Interplay Choreography by Jerome Robbins New York City Ballet Credit Photo: Paul Kolnik nyc 212-362-7778
Interplay Choreography by Jerome Robbins New York City Ballet Credit Photo: Paul Kolnik nyc 212-362-7778
Credit Photo: ©Paul Kolnik


Putting their best feet forward for Jerome Robbins, America’s dance ‘genius’

It’s hard to know where to start with Jerome Robbins, whose centennial is the subject of widespread celebration this year. Robbins was so multi-talented, at times it seemed even he didn’t know who he was or what he wanted to do. He was a friend and colleague of Leonard Bernstein (whose centennial is also being celebrated) and George Balanchine, yet in some ways he outshone them both. He choreographed for New York City Ballet; he choreographed for Broadway. Arguably the greatest American musical director as well the greatest American-born choreographer, he won five Tonys and two Oscars. And he was a pretty good dancer, to boot. Stephen Sondheim called Robbins “the only genius I ever met.” This August and early September, he’ll be commemorated with programs at Tanglewood, Jacob’s Pillow Dance Festival, and Boston Ballet.

“Genius” is hardly an overstatement. What distinguished Robbins was his phenomenal range; he could go anywhere, do anything. He choreographed some of the greatest musicals of the 20th century. In “West Side Story” alone, he’s finger-snappingly kinetic, from the opening Jets-Sharks confrontation to the gym face-off and the Shark ladies’ hip-swiveling “America.” Balanchine once did a ballet for 50 elephants, but I don’t know that he could have done “West Side Story.” And Robbins directed several of those iconic productions, too, from “West Side Story” to “Fiddler on the Roof.”

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That was just the Broadway Robbins. The ballet Robbins made his choreographic debut in 1944 with the legendary “Fancy Free,” a lighthearted look at three sailors on shore leave in Manhattan and the ladies they meet and try to impress. Bernstein wrote the music, Robbins choreographed and danced. Robbins went on to make dances for New York City Ballet even as he was choreographing for Broadway. “The Cage” is a violent look at mating, the company’s women represented as predatory insects. “Afternoon of a Faun,” an update on the 1912 Nijinsky original, could hardly be more different: It’s a languid meditation on narcissism. And then there’s “The Concert,” a zany spoof set to Chopin that includes the immortal “Mistake Waltz.”


He was born in Manhattan, New York City, on October 11, 1918, the son of Russian-Jewish immigrants. His parents wanted him to work for their Comfort Corset Company. His preferred to dance; in the 1930s he performed in Broadway shows choreographed by Balanchine. In 1940 he joined Ballet Theatre (now American Ballet Theatre), where he was good enough to get the title role in Fokine’s “Petrouchka.”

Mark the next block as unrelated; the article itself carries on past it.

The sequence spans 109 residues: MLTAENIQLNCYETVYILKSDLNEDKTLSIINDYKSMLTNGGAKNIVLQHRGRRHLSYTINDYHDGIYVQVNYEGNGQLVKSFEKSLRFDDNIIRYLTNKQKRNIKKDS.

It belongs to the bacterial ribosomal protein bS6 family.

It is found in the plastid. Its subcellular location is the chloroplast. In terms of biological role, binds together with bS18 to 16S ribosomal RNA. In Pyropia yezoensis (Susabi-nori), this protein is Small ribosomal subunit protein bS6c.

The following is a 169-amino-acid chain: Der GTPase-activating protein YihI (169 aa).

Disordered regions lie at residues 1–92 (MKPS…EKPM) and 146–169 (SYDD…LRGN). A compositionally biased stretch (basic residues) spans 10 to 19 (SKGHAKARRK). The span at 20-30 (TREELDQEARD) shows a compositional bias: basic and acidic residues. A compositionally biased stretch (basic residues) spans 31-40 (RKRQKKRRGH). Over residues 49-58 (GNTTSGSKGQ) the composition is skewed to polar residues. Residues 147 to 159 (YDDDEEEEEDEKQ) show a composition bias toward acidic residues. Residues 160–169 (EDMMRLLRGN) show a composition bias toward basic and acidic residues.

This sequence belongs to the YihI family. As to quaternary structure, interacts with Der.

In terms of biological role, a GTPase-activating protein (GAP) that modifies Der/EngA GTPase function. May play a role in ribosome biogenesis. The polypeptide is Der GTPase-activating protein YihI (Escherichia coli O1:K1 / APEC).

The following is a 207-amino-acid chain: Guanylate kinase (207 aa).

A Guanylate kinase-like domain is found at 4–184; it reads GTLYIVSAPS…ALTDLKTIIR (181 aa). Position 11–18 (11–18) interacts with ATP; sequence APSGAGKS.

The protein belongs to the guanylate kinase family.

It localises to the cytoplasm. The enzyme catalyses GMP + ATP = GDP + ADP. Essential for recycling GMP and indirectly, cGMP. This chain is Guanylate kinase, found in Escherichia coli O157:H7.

In 1949 Robbins became associate artistic director at New York City Ballet. He drifted away from the company after his muse there, Tanaquil Le Clercq, contracted polio in 1956, but he returned as ballet master in 1972 and enjoyed a second phase of ballet choreography. Chopin was a particular inspiration: Set mostly to the composer’s waltzes, mazurkas, and nocturnes, “Dances at a Gathering,” “In the Night,” and “Other Dances” make courtly seem contemporary.

Here in Boston, we’ve been fortunate to have Boston Ballet doing Robbins over the past few years, and doing it well. Every Robbins work calls for something a little different. The company’s “Antique Epigraphs” was women’s-mystery enigmatic, “Afternoon of a Faun” appropriately self-absorbed. “Fancy Free” was both jaunty and war-weary, and everyone was outrageously uninhibited in “The Concert.” At Tanglewood, on Aug. 18, Boston Ballet will join Andris Nelsons and the Boston Symphony Orchestra in a fully staged presentation of “Fancy Free,” part of an all-Bernstein program.

Jacob’s Pillow will be recognizing Robbins Aug. 22-26 with a program by Stars of American Ballet, an ensemble led by NYCB principal dancer Daniel Ulbricht and including company principals Sterling Hyltin, Adrian Danchig-Waring, Ask la Cour, and Teresa Reichlen. The bill will comprise five short Robbins works, four of them from his later period. “Andantino” is a pas de deux set to the slow movement of Tchaikovsky’s Piano Concerto No. 1; “Concertino” is set to two brief early Stravinsky works. “A Suite of Dances,” to extracts from Bach’s Suites for Unaccompanied Cello, is a pas de deux for solo dancer and onstage cellist. “Chopin Dances” is a rarely staged piece that Robbins constructed for two men out of solos from “Dances at a Gathering” and “Other Dances.” And the early (1945) “Interplay,” to Morton Gould’s piano concerto “American Concertette,” is a bluesy, jazzy romp for four men and four pony-tailed women.

Finally, Boston Ballet will open its 2018-19 season early (Sept. 6-16) with the Robbins program “Genius at Play.” The bill will reprise “Fancy Free”; it will also include “Interplay” (which the company did in 2001), giving audiences a chance to compare Boston Ballet’s performance with Stars of American Ballet’s at the Pillow. The closer is a new work for the company, “Glass Pieces,” which Robbins created in 1983 to selections from Philip Glass’s “Glassworks” and “Akhnaten” as a tribute to the restless energy of his hometown — and perhaps to his own restless energy.


Fancy Free

Boston Ballet and Boston Symphony Orchestra. At Tanglewood, Lenox, Aug. 18. 617-266-1200,

Stars of American Ballet

At Jacob’s Pillow, Becket, Aug. 22-26. 413-243-0745,


At Boston Opera House, Sept. 6-16. 617-695-6955,